• Comment number 32.

    I'm not a fan of boxing, but I'll never forget the somewhat surreal interview with Enery I was sent to do when I was working as a journalist for a radio station in Liverpool in 1974; Enery was in the middle of the "Brut tour" and I met him in John Lewis's store; he towered above me as I pointed the microphone at him and I remember the thought that struck me: "What a gentle, impeccably-mannered giant." Sad day.

  • Comment number 33.

    Always came across as such a decent, down to earth guy, RIP Sir Henry, one of the immortals.

  • Comment number 34.

    Splash it all over.....

  • Comment number 35.

    I lived near Wembley where he had a greengrocers shop & he served his customers as if he was an ordinary guy. Also, I saw him at a charity golf tournament, he was walking down the left-hand side of the fairway & spotted me on the right-hand side. He crossed the fairway, signed my programme & then crossed back again to play his shot. He could have walked on & pretended I wasn't there. He was a great man & he will be badly missed. R.I.P. Sir Henry.

  • Comment number 36.

    As a young lad who loved his father, a former amateur Geordie boxer, I recognised in Wor Henry what I loved in my dad - honesty, bravery and endeavour - now I shall miss them both. I hope they meet in the ring above - and shake hands, my dad was a champion to me but a fan of Henry.

  • Comment number 37.

    When Henry met Harry...again?

    It happened today.



    Thank's Sir Henry for so all your special moments in boxing...especially your Ali's knockdown moment. RIP.

  • Comment number 38.

    I met Sir Henry Cooper at a 'Sportsman Dinner at an Officers Mess in Aldershot, it was my job to meet and greet at the front door, I found the guy very friendly and really just a nice person, at the end of the night he would not leave until he had said goodnight to me....I was the mess Sgt. Yes I remember him an absolute gent. Good night Enry RIP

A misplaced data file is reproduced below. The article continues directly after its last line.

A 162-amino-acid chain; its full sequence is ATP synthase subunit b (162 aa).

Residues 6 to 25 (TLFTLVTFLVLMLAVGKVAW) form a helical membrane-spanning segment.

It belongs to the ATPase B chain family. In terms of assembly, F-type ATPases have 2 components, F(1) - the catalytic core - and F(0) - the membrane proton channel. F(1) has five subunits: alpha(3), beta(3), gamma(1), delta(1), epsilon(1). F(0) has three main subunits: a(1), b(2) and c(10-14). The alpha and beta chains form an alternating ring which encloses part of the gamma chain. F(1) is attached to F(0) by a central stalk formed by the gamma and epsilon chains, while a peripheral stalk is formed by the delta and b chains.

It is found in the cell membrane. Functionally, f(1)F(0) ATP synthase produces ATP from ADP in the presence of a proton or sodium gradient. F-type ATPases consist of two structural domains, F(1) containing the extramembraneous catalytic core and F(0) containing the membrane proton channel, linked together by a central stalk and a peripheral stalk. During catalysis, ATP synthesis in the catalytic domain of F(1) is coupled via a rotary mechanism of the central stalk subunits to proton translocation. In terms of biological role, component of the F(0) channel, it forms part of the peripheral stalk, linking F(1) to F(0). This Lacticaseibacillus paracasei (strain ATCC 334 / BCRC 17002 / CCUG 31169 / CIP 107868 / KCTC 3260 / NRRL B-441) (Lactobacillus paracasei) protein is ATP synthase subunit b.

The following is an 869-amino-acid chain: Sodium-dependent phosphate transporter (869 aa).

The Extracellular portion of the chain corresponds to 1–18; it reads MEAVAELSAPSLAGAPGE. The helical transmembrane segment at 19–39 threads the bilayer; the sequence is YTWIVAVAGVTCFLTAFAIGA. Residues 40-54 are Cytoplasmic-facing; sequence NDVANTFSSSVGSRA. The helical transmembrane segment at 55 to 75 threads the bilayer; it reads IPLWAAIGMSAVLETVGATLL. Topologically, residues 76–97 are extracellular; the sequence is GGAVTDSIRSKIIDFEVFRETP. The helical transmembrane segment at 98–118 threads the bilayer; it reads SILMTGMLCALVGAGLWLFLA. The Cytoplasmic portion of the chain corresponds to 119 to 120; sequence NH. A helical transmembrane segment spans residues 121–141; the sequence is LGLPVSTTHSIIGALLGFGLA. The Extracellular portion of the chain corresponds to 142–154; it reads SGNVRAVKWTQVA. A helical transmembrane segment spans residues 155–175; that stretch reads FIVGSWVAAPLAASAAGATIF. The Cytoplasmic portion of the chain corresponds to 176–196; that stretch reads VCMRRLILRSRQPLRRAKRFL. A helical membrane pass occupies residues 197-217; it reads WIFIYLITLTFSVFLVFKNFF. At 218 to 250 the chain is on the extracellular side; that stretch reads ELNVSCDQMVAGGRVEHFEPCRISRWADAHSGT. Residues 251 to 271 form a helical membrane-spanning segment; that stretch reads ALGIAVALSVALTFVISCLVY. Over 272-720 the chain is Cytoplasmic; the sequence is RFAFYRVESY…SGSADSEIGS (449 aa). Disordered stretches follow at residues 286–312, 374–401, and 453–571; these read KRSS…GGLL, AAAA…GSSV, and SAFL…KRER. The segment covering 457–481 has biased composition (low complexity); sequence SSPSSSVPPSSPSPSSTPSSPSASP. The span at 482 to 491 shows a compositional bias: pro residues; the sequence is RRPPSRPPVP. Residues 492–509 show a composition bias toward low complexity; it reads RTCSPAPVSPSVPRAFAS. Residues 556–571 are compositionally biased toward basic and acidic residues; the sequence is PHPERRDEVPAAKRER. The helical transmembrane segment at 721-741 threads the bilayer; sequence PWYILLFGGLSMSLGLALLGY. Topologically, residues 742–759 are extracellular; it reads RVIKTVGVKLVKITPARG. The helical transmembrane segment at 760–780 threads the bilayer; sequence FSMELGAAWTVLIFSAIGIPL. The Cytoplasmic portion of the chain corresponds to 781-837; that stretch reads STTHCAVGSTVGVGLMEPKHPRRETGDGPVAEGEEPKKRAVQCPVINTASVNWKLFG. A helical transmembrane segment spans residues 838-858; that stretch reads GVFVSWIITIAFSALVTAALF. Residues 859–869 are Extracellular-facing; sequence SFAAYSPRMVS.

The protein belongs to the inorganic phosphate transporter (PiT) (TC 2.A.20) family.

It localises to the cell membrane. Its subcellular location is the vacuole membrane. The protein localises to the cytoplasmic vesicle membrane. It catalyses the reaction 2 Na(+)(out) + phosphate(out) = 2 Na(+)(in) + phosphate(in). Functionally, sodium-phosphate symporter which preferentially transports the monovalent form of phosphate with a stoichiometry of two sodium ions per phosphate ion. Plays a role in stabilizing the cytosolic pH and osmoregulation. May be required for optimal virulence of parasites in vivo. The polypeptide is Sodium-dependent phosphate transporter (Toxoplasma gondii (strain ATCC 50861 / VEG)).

• Comment number 39.

    Apart from his sporting abilities, I remember him when he lost a lot of money after investing on the Lloyds insurance market, and had to sell his trophies and belts and other memorabilia. There was no moaning when he was interviewed about the sale. He just said it it was a gamble he lost - he could have made money, but he lost out, due to his own poor judgement at the time. No asking for bailouts or somebody else to blame. It is a shame others cannot have the same graciousness and take the same responsibility for their own actions, something that seems to have been lost in both todays sporting and financial worlds.

  • Comment number 40.

    I met Sir Henry when I was a boy in the 70s at Woolworths in Newport doing a promotional Brut/book signing. He was a bit of a hero of mine back then, and still is. A truely lovely man who had time for everyone. God bless you Henry.
    (the only other book signing I have ever been to was for Joe Calzaghe 2 years ago!)
    British is BEST!

  • Comment number 41.

    Oh how very sad to come back home from a great cricket festival here in Philadelphia and learn this news. For me he was a lifelong hero. I was 10 years-old and boxing at boarding school the night of the infamous knockdown and knockout of Cassius Clay other than for Angelo Dundee's slit glove. It was during the holidays and my dear mum knew it meant so much to me that she set her alarm clock, woke me up and let me watch the fight at, what was it, 4am? I cried that night....

  • Comment number 42.

    As Ali so aptly said, Sir Henry Cooper was more than a great boxer. He was also a true gentleman. And there are precious few of those around these days in any sport. Thanks for giving us all those wonderful memories, 'Enery! Rest in peace. You're in God's corner now.

  • Comment number 43.

    Henry's the same age as my Dad . . I remember all of his fights . . he was a great man inside and outside of boxing . . Ali's comments are so complementary to all that he was . . I still have my Dad and my heart goes out to the Cooper family.